Are you interested in keynote speaking, growing your business or learning methods to getting hired for large scale events and conferences?
Maybe you’re a conference planner and you want to get a behind-the-scenes glimpse into how keynote speakers prepare for such events?
If you answered yes to one of these scenarios – then this post is for you.
Alongside strategic advisory and consulting, I am a customer experience and employee engagement keynote speaker. In just a short period of time, I’ve gone from giving speeches as a hobby to being compensated for my skill set. I started keynote speaking about four years ago – and during that time, I learned what works for me and what doesn’t. Everyone has their own way of doing things – but these are some of the tactics that never let me down. You can use some of these right away – and apply them to your own style and process.
When I first started, the only real advantage I had was I knew my topic inside out. I didn’t have a background in communications and never attended a Toastmasters course. To be perfectly honest, I didn’t have any background in public speaking. To pick up this new skill, I watched videos of comedians (they’re pro presenters) and closely studied YouTube clips of renowned speakers such as, Gary Vaynerchuk, Scott Mckain, Seth Godin and others. I took notes and analyzed their styles and methods of delivery. I put in hundreds of hours into this craft – I wanted nothing more than to polish my public speaking.
Today, I’m represented by the National Speakers Bureau. I speak in front of hundreds of audiences and I travel the world speaking to companies at annual business conferences.
When it comes to keynote speaking, I have three key focuses:
- An audience-first mentality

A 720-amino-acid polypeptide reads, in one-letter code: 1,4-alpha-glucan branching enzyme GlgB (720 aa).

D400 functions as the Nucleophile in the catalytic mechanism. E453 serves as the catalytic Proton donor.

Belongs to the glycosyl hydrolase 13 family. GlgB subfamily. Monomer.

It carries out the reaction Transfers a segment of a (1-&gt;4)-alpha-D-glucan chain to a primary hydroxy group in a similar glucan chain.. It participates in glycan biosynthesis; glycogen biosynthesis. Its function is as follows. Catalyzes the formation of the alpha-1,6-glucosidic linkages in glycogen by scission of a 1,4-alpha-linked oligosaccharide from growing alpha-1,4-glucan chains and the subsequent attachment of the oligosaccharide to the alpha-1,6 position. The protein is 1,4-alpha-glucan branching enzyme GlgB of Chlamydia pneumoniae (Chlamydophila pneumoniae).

- An easy-to-work-with personality
- A direction set on growing organically
Audience-first mentality: As a keynote speaker, you have to be selfless. It’s never about you – it’s always about the audience. Are you able to deliver value, inspire and educate? After all, the people facing you have set aside 60 minutes (more or less) to hear you speak. You must come in and make it worth their while. You must come in with value. Always have an “audience-first” mentality when prepping for your keynote or presentation.
Easy-to-work-with personality: As a keynote speaker, you work closely with a conference committee and conference planners. Remember, they have a ton of other options and are busy with other responsibilities pertaining to the event. Be pleasant, likeable and easy to get along with. Don’t become their headache. Always show gratitude and humility – even once your speaker fee has reached a price tag of $100,000 per speech.
A direction set on growing organically: I never make cold calls to promote my keynote speaking services. I simply deliver on my promises, exceed expectations and gain referrals. As a speaker, this has to be your primary motivation – organic growth is highly profitable. The only way to do so is to continuously deliver value, earn referrals, secure repeat business and collect positive testimonials.
Michel was a consummate professional at all times while his presentation displayed his deep knowledge on the subject matter. He was very engaging and he was terrific at integrating humour and anecdotes at the appropriate moments to further draw the audience into the message.
For the past four years, I’ve been refining my approach – ensuring that my process is sharp. I’ve now solidified a 6-step approach to keynote speaking.
- Discovery Call
My speaker requests usually come from my website contact form. Once the request is received, my SLA is to respond the same day and book a discovery call. A while ago, I received bad advice suggesting that I should wait to respond in order to avoid appearing “overly available.” But hey, I’m not trying to romance the customer – there’s no reason to play “hard-to-get”. As I grow my business, a quick response time is not just smart – it also has a positive influence on the prospective customer. The competition out there is fierce. If they don’t hear from you, they may move on to the next best thing.